There are general musculoskeletal tissue types we work with in Physical Therapy: Bone, ligament, muscle and tendon. They all have their own varying fabric, blood supply, action, strength and healing time. Injuries to these tissues look and behave differently. People’s biological healing process and timeline can also vary based on prior health, inflammatory response sufficiency, body mass, rest-time, etc. The list goes on. We want to provide you with a basic, barebones (pun intended) and text-book breakdown of generic terminology and expected healing times for these tissue types. Understand this is not black and white; there are so many integrated circumstances that make you and your healing process different from the next person.
*Articular cartilage has been excluded from this blog, but is a tissue type which can incur injury and has its own variables.
These injuries are described as direct (contact), indirect (non-contact) and over-use. These tissue strains are broken into degrees of severity
· Mild or first degree strain (Grade I): Minor fibrous tear, minimal swelling and local tenderness. Usually there is no resultant loss of function in the muscle. Healing time is within 0 to 3 days.
· Moderate or second degree strain (Grade II): Pain, strength loss, and possible joint instability. Associated tissue damage is more excessive and typically participation in activity is discontinued due to the above symptoms. Rehabilitation time can be anywhere from 3 to 28 days.
· Severe or third degree (Grade III): This consists of a tear through the entire muscle belly. In cases of a complete tear, loss of muscle activation occurs and pain may not be directly associated. Surgical repair is often indicated. Rehabilitation time can take upwards of 3 months.
You’ll often hear of tendonitis (acute) and tendinosis (chronic) with regards to musculotendinous injuries. This refers to the acuity of inflammation within the tendinous fibers. These are generally over-use associated injuries to tendons. Physical Therapy intervention can reduce signs and symptoms and improve function, restore tissue length and health of tendon.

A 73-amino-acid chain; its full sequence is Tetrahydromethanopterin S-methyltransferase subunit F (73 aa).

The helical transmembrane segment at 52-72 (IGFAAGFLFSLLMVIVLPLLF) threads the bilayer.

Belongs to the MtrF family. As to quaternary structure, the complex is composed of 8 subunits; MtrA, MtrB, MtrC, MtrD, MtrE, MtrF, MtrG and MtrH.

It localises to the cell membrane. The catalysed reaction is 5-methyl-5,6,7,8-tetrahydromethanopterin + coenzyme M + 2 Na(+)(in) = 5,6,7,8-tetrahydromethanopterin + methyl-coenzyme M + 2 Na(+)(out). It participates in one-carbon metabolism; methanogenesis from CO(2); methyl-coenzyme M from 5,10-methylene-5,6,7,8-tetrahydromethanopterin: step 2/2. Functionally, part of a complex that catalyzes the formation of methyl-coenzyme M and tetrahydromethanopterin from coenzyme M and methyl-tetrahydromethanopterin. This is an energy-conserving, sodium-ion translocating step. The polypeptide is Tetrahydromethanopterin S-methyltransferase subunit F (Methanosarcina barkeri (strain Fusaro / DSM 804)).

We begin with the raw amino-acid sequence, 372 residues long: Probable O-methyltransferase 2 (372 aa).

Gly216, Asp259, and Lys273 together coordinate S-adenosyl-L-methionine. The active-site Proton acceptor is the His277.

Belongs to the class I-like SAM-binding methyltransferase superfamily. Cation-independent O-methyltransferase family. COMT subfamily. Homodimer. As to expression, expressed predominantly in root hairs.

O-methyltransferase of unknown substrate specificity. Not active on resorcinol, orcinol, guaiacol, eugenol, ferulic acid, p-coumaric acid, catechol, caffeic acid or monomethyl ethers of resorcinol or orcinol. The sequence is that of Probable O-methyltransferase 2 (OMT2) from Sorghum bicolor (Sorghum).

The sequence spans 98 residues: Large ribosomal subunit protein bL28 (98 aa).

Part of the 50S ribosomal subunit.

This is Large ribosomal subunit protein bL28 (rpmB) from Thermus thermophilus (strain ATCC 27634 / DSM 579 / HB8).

These are joint related injuries, most often occurring from excessive lengthening of the tissue when stress is placed on the joint (like hyperextension, subluxation or dislocation).
· Grade I (mild): Stretching of fibers, but no tearing or significant damage, minor integrity loss. There is no abnormal motion involved, however localized tenderness and minor bruising may occur. Here we’ll apply a healing time frame using ankle sprains – expect 6 to 12 days before resuming full pain-free function.
· Grade II (moderate): Stretching and some tearing of the ligament fibers, structural weakening and some integrity loss. There can be abnormal motion, bruising and swelling associated with this level of injury. Ankle sprain example - expect 2 to 6 weeks for healing time and resume full activity.
· Grade III (complete): Involves almost complete ligament fiber tearing or structural disorder. Integrity loss, significant abnormal motion, and severe bruising and swelling due to excess bleeding/fluid into structure are associated with the severity of this injury. Ankle sprain example – healing times can range from 4 to 26 weeks, with some patients requiring up to 2 years to be symptom free and resume full function.
Normal healing of ligament injuries can take from 6 days to 2 years depending on severity, area of the body, blood supply and efficiency of inflammatory response.
There are several different categories of bone fractures with accompanying severities: Complete (bone fragment separate completely), incomplete (bone fragments are still partially joined), linear, transverse, spiral, compacted, compression, avulsion (part of a bone is pulled away by its attached tendon or ligament), stress etc. Healing varies on type of injury, age, body mass, health, vascularity (blood supply), location, and so on. A normal healing timeline is 3 weeks (for a simple fracture) to 12 weeks.
The suggested intervention for when these injuries occur in non-emergency situation: PRICEM
Manual Therapy – See your Physical Therapist
Early Motion - See your Physical Therapist
Contact us at Northwest Wellness for manual therapy intervention, return to sport training and if you have a question and/or concern about an acute or chronic injury.
34740 Pacific Hwy. S
Federal Way, WA 98003